Episode 40 - Goodness Me!

New Book Launch, Postpartum Health & Vitamin D


Janet has been working on a project over the summer – the revision of Discover the Power of Food! As Emily says, it’s a very brief summary of Janet’s life’s work. 48 pages were added, text is easier to read, many more beautiful photos and just overall a more inviting book. Over 1000 edits were made and it is now available to purchase! You can purchase it at any Goodness Me! Location or at GoodnessMe.ca

First Segment: Trending Topics

Emily and Janet discuss an always trending topic which is postpartum health. Thankfully, postpartum health is a not so distant memory for Emily. She looks at the most important aspects to postpartum health which she lists as physical, mental/emotional state, and sleep.

Physical Tips

  • Rest as much as you can
  • Take regular baths – especially in the first week
  • Take homeopathic medicine Arnica – helps reduce swelling, pain, aches, etc.
  • Pelvic floor therapy – a little bit later down the road, but it can be very helpful
  • Take short walks by yourself – gives you space and also allows you to get some physical activity
  • Get enough protein – you’re no longer just feeding yourself, and also have to use protein to repair a lot of broken tissue

Metal / Emotional Tips

  • Deep breathing – you’re tired but have a lot of adrenaline, this exercise helps to calm the body down
  • Body scans – relaxing and thinking about every body part from your feet to your head
  • Having someone to talk to that always understands – sometimes you just need somebody to hear you out
  • Oat straw and red raspberry tea – really good for the nervous system, keeping calm, hormone balance, and emotions

Sleep Tips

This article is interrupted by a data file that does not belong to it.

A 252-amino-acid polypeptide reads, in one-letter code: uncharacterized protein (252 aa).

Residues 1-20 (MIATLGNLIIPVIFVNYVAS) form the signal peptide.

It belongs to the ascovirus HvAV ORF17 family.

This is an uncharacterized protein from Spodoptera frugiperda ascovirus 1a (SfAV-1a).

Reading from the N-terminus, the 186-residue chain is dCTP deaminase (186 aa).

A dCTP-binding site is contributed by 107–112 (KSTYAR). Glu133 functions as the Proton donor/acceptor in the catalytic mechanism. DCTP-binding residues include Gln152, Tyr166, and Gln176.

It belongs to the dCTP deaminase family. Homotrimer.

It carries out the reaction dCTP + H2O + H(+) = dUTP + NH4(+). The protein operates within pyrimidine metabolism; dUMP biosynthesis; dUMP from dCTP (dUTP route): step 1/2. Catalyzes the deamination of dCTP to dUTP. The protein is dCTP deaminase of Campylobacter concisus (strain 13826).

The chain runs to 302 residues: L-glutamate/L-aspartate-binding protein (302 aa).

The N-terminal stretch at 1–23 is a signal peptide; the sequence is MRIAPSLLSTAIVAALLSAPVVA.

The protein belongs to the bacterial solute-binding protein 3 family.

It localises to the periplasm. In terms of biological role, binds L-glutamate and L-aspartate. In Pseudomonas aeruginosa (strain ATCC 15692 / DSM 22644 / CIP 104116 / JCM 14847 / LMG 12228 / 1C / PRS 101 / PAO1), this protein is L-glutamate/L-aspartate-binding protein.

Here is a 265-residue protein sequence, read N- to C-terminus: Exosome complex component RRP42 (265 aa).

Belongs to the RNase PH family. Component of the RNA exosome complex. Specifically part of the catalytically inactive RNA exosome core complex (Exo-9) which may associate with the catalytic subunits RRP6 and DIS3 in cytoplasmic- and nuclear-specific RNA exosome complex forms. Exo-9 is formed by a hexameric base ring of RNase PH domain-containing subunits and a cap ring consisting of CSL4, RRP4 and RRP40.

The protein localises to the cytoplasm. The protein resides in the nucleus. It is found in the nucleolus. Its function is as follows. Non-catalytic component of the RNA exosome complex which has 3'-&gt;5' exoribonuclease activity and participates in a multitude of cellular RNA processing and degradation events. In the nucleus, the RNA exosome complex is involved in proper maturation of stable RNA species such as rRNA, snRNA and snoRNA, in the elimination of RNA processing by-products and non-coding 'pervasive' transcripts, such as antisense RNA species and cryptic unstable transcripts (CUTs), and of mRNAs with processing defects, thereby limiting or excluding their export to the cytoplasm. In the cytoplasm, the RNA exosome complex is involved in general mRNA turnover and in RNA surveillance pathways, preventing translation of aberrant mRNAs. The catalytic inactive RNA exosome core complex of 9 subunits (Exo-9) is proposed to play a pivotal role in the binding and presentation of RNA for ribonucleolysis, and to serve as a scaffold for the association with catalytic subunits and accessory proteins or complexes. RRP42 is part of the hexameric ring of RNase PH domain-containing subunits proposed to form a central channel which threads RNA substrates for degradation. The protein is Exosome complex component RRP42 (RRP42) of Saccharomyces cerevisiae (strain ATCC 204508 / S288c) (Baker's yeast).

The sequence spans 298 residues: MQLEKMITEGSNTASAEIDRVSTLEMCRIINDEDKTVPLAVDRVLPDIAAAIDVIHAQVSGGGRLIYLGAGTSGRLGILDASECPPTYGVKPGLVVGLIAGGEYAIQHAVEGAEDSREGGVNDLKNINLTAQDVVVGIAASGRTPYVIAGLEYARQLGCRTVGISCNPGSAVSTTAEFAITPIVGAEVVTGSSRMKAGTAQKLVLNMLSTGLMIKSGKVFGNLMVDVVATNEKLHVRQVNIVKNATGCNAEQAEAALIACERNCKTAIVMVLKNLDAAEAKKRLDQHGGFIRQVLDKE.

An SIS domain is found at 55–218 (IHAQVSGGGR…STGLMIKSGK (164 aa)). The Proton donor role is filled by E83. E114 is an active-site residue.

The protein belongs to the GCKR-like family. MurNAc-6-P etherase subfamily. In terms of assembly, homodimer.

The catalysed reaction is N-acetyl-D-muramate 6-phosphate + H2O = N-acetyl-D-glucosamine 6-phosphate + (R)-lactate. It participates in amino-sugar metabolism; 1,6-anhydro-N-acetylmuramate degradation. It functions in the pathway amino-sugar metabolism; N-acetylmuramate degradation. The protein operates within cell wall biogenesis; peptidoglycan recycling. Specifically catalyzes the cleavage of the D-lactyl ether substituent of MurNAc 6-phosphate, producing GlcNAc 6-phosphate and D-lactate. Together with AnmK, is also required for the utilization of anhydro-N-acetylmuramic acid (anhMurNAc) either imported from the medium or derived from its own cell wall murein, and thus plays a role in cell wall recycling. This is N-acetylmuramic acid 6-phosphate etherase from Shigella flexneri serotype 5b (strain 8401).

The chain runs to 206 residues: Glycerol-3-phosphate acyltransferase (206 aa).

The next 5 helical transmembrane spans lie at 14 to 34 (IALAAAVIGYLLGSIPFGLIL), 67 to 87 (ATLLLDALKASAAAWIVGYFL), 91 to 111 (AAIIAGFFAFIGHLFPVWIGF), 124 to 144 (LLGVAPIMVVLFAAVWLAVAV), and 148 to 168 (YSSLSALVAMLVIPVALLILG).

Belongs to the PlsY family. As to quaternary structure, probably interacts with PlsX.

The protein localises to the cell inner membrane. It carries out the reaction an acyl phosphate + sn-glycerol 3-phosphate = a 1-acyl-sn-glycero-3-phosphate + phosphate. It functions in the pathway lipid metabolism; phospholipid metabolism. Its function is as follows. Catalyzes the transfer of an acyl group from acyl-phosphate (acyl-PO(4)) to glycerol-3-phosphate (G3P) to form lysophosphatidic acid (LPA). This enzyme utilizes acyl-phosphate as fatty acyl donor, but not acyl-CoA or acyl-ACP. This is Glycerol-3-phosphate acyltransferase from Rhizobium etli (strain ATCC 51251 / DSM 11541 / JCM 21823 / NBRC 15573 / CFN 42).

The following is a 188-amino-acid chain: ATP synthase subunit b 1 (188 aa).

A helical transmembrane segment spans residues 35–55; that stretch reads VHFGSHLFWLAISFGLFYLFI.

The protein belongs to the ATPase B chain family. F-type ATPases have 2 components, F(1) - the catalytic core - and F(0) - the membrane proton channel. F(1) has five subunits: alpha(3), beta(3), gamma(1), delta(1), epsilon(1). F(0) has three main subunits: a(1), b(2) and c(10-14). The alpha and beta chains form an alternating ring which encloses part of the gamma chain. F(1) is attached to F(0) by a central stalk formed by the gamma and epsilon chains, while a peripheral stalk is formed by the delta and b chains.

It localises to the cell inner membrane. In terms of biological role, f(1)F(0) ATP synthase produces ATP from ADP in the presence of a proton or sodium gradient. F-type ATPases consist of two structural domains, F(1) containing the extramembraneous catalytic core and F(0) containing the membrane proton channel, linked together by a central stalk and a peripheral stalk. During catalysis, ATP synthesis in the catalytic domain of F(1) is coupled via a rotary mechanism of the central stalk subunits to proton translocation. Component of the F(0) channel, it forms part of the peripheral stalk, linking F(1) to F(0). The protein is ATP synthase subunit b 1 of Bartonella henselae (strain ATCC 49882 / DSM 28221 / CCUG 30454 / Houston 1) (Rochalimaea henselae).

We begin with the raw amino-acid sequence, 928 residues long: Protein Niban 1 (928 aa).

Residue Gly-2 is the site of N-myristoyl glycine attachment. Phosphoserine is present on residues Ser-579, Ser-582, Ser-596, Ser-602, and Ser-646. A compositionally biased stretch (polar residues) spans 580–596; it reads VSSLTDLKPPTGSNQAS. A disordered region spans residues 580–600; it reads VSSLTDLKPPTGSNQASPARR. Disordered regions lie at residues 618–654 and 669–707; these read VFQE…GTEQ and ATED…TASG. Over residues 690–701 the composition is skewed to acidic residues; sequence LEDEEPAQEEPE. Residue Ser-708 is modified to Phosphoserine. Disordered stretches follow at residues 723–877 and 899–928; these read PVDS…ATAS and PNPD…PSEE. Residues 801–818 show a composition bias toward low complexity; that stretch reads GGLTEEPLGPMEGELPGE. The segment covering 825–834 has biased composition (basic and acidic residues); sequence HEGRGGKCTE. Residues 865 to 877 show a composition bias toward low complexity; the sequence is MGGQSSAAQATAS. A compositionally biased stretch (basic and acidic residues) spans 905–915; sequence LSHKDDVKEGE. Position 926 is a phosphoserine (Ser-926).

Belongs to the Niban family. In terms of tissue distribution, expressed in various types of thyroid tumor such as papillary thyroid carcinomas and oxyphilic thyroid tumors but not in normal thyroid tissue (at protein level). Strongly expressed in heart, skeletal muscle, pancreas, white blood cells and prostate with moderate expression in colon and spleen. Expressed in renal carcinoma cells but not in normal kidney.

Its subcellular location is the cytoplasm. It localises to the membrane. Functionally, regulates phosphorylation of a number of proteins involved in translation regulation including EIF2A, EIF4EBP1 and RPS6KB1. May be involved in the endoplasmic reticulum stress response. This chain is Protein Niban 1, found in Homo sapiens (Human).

• Do what you can to get enough sleep
  • Don’t be afraid to break the so-called rules – allow the baby to sleep with you, kick your significant other out of bed so you can get a good rest, etc.
  • Ask for help
  • Be firm about sleeping in

When Janet was a new mom, she was appreciative of her stay at the hospital due to the fact there were many individuals to help with her questions. But sadly, the hospital is a difficult place to catch up on some needed sleep. Janet also reflects on how much has changed since she was a new mom, her different practices, and tips that will help make a new mom’s life easier.

Second Segment: Questions from Listeners

Question #1

Jill asks, “Hi Janet & Emily!! Love listening and look forward to the new episode every week!! I was recently listening to the episode about vitamin D and getting tested to see your levels and it was mentioned how many iu’s to take if your deficient in the vitamin. But how many iu’s should I be giving my children during the flu/winter months? And also a normal healthy adult that’s not deficient? Also, I’m not sure if Emily has added this to the podcast notes before but I would love her recipe of her “ninja turtle soup”....that will be a hit with my kids!”

Emily Says:

  • The recommended dose for children is 400 IU’s
  • It’s hard to remember to give your kids a dose of Vitamin D everyday
  • Keep 1000 IU drops on hand – you can give your kids this every few days missed to make up for it

Janet Says:

  • The normal adult is deficient in Vitamin D
  • It’s important to get tested – because Vitamin D is not just based off exposure
  • Health Canada recommends 1000 IU’s but maybe even go up to 2000 IU’s in the winter months

Question #2